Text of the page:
ADVOCATES of airstrikes on Iran’s nuclear facilities have long held that the attacks would delay an atom bomb for years and perhaps even buy Israel enough time to topple the Iranian government. In public statements, the Israeli defense minister, Ehud Barak, has said that an attack would leave Iran’s nuclear program reeling, if not destroyed. The blow, he declared recently, would set back the Iranian effort “for a long time.”
Quite the opposite, say a surprising number of scholars and military and arms-control experts. In reports, talks, articles and interviews, they argue that a strike could actually lead to Iran’s speeding up its efforts, ensuring the realization of a bomb and hastening its arrival.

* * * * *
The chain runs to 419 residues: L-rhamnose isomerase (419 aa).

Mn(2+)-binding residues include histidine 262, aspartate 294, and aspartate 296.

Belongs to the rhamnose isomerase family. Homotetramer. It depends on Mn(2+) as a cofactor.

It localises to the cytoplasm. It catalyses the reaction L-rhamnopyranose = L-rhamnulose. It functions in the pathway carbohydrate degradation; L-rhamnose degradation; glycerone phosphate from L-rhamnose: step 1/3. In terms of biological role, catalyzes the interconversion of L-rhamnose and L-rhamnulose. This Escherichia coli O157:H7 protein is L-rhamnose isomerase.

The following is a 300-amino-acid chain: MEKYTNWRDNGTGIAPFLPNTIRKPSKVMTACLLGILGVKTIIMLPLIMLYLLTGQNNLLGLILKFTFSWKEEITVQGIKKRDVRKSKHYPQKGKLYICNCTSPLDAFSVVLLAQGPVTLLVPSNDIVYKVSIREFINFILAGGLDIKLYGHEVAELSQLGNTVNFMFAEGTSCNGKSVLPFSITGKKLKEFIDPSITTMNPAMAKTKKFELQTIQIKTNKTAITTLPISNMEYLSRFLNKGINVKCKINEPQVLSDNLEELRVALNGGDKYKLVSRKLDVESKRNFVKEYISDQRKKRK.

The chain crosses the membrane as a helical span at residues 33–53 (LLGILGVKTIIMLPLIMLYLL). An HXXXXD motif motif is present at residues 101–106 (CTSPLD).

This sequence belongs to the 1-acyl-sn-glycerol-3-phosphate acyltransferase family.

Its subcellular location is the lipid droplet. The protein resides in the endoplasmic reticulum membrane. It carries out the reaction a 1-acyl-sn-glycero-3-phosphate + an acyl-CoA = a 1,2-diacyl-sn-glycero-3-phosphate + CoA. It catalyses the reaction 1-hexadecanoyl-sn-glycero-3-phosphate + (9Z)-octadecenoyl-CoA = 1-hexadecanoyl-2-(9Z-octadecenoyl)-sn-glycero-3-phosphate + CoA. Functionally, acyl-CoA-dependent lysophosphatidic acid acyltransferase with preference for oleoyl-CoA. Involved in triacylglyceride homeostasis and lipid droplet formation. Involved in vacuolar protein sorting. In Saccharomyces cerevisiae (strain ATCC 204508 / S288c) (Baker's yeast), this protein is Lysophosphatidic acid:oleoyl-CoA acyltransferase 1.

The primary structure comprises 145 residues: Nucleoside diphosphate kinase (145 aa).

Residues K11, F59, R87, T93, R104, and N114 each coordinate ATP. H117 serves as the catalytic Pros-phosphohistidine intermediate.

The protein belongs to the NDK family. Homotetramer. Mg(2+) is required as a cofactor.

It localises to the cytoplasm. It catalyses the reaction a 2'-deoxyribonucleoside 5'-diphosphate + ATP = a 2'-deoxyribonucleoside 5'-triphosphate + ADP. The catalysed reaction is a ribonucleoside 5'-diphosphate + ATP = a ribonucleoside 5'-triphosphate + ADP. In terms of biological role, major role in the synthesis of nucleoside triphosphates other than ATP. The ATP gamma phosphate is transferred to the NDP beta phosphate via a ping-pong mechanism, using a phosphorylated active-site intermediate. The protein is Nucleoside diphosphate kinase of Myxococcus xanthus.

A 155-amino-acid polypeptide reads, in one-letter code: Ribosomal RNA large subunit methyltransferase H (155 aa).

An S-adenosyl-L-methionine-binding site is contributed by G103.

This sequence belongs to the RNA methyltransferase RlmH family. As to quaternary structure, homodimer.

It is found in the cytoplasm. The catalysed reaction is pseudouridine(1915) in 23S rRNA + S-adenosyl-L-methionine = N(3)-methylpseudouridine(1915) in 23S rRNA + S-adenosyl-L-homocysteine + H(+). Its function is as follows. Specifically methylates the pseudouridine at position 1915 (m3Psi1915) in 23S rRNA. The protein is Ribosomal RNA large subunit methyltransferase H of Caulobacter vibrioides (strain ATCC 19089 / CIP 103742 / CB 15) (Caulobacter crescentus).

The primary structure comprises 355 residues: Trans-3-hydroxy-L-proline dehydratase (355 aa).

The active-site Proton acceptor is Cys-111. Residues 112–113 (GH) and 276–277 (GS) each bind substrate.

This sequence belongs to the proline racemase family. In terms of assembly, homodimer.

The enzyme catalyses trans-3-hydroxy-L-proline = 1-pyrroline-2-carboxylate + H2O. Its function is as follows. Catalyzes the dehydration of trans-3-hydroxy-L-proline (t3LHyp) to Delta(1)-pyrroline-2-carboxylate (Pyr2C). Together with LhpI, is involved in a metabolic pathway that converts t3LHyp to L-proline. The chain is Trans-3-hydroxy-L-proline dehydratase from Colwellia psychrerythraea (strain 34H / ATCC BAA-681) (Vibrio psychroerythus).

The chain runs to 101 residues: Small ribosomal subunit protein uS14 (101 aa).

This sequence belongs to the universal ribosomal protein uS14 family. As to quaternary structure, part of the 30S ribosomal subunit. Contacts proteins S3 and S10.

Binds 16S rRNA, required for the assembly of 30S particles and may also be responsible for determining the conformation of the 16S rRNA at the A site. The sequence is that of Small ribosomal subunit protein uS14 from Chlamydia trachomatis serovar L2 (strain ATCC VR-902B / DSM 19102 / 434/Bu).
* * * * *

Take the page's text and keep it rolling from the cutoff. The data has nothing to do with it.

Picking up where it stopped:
“An attack would increase the likelihood,” Scott D. Sagan, a political scientist at Stanford University’s Center for International Security and Cooperation, said of an Iranian weapon.
The George W. Bush administration, it turns out, reached an even stronger conclusion in secret and rejected bombing as counterproductive.